Jared Rogerson will perform at Francis Frontier Days in Saturday, Aug. 30 at 2:30 p.m. at the arena in City Park. (Courtesy of Jared Rogerson.)
Jared Rogerson will perform at Francis Frontier Days in Saturday, Aug. 30 at 2:30 p.m. at the arena in City Park. (Courtesy of Jared Rogerson.)

Francis Frontier Days takes place every Labor Day weekend, and that hasn't changed over the years.

But that doesn't mean there isn't change.

"We started out as just being a hometown thing," Mayor Lee Snelgrove said, "and it's evolved over the years."

He added: "Every year or two years we try to add something."

This year's festival, which begins on Thursday and runs through Monday, will be hosting something new, said Francis Councilman Jeremie Forman, co-chairman of Frontier Days.

A concert.

Jared Rogerson, a Utah native, is a Wyoming-based singer-songwriter who likes to describe his music as "cowboy music from the New West." He will perform a solo acoustic show on Saturday at 2:30 p.m. in the arena at City Park. Admission is free.

Despite it being the first official music concert at Frontier Days, Rogerson, 39, has been to Frontier Days before.

He has competed in the annual rodeo, he said in a phone conversation from his home in Pinedale, Wyoming, in the foothills of the Wind River Mountains.

"This is coming full circle," Rogerson said with a laugh.

Rogerson grew up in Riverton and graduated from Bingham High School. He went to Weber State University, where he earned a zoology degree. He then went to the University of Nebraska for a master's degree in biology after spending much of his time researching bighorn sheep.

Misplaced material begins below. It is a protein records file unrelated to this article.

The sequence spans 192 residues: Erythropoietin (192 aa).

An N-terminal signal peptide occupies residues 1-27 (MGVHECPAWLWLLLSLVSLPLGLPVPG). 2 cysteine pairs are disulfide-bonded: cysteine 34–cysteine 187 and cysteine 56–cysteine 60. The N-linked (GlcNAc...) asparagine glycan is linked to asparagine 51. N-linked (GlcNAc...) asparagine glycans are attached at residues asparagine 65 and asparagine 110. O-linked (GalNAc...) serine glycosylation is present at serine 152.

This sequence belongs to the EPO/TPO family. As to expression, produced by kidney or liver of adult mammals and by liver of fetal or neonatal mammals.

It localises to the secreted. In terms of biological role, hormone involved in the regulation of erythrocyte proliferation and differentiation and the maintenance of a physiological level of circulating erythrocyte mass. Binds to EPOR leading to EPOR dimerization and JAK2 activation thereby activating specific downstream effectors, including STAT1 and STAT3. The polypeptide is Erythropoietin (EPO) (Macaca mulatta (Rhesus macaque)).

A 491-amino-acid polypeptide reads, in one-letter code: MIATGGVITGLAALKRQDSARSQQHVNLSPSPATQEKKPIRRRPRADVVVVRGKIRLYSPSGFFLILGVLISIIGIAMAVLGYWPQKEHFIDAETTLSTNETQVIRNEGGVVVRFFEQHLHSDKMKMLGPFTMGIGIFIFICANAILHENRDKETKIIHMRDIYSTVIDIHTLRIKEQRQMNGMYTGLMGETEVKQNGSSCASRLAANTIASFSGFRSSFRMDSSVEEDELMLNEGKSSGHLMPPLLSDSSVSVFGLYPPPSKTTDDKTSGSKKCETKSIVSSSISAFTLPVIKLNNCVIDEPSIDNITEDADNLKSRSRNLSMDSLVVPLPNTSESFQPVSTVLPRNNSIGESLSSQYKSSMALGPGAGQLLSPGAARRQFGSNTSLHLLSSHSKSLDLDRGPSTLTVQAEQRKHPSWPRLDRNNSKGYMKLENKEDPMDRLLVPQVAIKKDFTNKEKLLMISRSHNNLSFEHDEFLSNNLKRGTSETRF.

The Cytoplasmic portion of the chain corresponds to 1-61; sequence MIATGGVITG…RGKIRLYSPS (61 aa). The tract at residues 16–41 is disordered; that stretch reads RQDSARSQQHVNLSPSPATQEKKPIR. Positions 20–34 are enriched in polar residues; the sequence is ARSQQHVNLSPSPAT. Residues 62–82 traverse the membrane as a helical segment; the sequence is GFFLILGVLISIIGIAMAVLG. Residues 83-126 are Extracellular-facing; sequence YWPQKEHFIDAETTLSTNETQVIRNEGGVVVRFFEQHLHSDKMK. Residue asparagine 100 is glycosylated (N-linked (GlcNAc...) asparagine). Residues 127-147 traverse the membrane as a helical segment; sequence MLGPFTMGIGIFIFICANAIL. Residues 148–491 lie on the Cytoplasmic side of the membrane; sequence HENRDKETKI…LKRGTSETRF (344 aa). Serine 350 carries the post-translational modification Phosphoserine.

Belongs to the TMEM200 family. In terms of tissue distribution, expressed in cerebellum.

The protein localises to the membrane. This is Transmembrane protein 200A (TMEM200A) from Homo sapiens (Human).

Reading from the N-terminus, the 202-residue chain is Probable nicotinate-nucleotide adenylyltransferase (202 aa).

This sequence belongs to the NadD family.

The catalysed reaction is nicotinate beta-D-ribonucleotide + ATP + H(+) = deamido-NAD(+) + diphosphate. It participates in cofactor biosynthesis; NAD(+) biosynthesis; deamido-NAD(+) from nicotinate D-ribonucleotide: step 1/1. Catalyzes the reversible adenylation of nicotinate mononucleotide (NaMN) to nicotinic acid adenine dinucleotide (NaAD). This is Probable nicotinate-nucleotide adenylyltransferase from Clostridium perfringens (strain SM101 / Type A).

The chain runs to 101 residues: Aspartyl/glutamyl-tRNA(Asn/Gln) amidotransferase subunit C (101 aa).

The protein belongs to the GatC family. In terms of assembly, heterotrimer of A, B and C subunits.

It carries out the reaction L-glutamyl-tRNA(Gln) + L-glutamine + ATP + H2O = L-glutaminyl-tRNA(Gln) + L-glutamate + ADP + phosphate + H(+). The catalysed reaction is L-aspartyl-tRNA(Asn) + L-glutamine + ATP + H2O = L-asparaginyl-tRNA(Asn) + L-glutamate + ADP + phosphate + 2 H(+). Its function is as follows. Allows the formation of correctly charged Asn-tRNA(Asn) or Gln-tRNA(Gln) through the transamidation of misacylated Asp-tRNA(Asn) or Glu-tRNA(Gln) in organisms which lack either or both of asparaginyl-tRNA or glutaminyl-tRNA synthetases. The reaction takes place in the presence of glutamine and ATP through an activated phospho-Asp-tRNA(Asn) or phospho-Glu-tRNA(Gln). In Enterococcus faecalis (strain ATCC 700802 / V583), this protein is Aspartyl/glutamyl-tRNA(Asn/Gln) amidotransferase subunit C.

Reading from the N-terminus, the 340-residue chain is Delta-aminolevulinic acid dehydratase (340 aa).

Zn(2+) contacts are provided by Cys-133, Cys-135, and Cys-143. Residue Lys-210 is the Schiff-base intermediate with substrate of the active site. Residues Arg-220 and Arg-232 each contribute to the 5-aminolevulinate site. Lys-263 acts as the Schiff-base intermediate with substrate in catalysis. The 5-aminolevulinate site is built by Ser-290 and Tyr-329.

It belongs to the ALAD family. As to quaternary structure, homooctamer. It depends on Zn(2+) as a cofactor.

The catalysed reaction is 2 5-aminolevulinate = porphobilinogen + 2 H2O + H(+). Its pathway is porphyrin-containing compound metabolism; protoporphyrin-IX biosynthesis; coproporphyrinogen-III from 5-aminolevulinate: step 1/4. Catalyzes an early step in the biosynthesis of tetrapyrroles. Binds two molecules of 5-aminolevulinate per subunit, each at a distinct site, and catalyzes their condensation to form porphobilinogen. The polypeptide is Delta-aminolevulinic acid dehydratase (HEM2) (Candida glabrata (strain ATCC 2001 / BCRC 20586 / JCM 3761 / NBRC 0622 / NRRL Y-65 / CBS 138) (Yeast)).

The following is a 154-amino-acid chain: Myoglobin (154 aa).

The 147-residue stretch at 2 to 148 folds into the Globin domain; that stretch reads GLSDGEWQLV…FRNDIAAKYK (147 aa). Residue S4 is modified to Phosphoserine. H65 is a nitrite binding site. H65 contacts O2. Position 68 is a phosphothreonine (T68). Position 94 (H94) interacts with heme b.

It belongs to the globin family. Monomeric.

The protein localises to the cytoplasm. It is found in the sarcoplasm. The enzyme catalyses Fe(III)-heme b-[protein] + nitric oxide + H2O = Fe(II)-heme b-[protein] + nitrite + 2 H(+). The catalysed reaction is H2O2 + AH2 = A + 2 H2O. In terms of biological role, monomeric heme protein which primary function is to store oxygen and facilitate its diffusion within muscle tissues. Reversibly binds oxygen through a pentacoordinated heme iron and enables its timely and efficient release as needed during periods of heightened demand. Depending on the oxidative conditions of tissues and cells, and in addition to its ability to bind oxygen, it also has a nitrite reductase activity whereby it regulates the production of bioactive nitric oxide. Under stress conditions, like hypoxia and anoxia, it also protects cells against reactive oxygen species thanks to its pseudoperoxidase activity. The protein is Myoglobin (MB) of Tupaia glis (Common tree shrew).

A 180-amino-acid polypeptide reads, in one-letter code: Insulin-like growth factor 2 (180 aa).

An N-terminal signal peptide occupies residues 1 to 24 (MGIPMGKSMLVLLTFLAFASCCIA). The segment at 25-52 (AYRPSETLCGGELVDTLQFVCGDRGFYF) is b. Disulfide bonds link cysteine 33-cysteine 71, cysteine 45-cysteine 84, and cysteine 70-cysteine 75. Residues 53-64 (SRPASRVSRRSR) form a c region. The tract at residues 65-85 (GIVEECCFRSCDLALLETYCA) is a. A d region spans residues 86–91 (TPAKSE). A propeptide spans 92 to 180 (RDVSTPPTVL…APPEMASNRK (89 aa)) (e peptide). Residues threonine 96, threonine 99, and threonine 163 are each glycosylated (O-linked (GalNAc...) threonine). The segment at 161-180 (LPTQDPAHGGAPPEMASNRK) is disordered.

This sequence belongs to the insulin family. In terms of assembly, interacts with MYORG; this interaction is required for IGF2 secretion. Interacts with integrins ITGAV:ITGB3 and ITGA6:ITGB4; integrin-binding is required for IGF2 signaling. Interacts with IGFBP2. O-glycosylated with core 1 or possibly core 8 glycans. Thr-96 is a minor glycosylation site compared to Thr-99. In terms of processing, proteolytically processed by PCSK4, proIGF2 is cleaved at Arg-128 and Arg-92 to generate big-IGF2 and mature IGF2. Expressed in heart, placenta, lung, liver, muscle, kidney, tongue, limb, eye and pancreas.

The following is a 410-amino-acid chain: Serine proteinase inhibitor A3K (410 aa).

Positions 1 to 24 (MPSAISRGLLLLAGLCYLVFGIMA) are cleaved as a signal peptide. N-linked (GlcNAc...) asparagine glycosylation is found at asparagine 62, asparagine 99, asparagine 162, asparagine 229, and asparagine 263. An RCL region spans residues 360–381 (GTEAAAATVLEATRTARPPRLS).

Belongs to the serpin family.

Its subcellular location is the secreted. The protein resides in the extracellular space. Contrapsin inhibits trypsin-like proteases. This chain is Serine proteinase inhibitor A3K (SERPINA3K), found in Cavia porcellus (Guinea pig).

All the time, though, he spent his weekends riding in rodeos, earning money to further his education.


At the same time, he picked up a guitar as a sophomore at Weber State, and Rogerson soon found himself devoting more and more of his life to learning how to play and write songs. Along with the rodeo and education, music was another passion he had cultivated when he was younger, listening to the radio all night to lure him into a peaceful sleep, and then later, as he drove long distances to far-flung rodeos with only the radio to keep him company.

When he started writing songs, he dove into it with a focused intensity.

"I can lose all track of time," he said. "I can come out a week later and not know what day it is."

It wasn't until 2007 that Rogerson turned his full attention toward music. He was injured in a rodeo and still has an L-shaped scar on the inner joint of his riding arm where the biceps tendon was re-attached. Despite the pain and scar, he is "glad it happened Music had been on my mind, and I had kept putting it off. Timing is everything."

Since then, he has released three albums: 2010's "Bad Hay," 2011's "Peace, Love & Horses," and 2013's "Dirt." The album title alone illustrates how he has turned one passion, the rodeo, into his new art. He is a big believer in authenticity when it comes to cowboy music.

"I'm really drawn to words," Rogerson said. "I'm singing songs I can really feel, that I can back it up. It's something you don't see too often in the mainstream. You write what you know."

For more information on Francis Frontier Days, go to http://www.francisutah.org/ .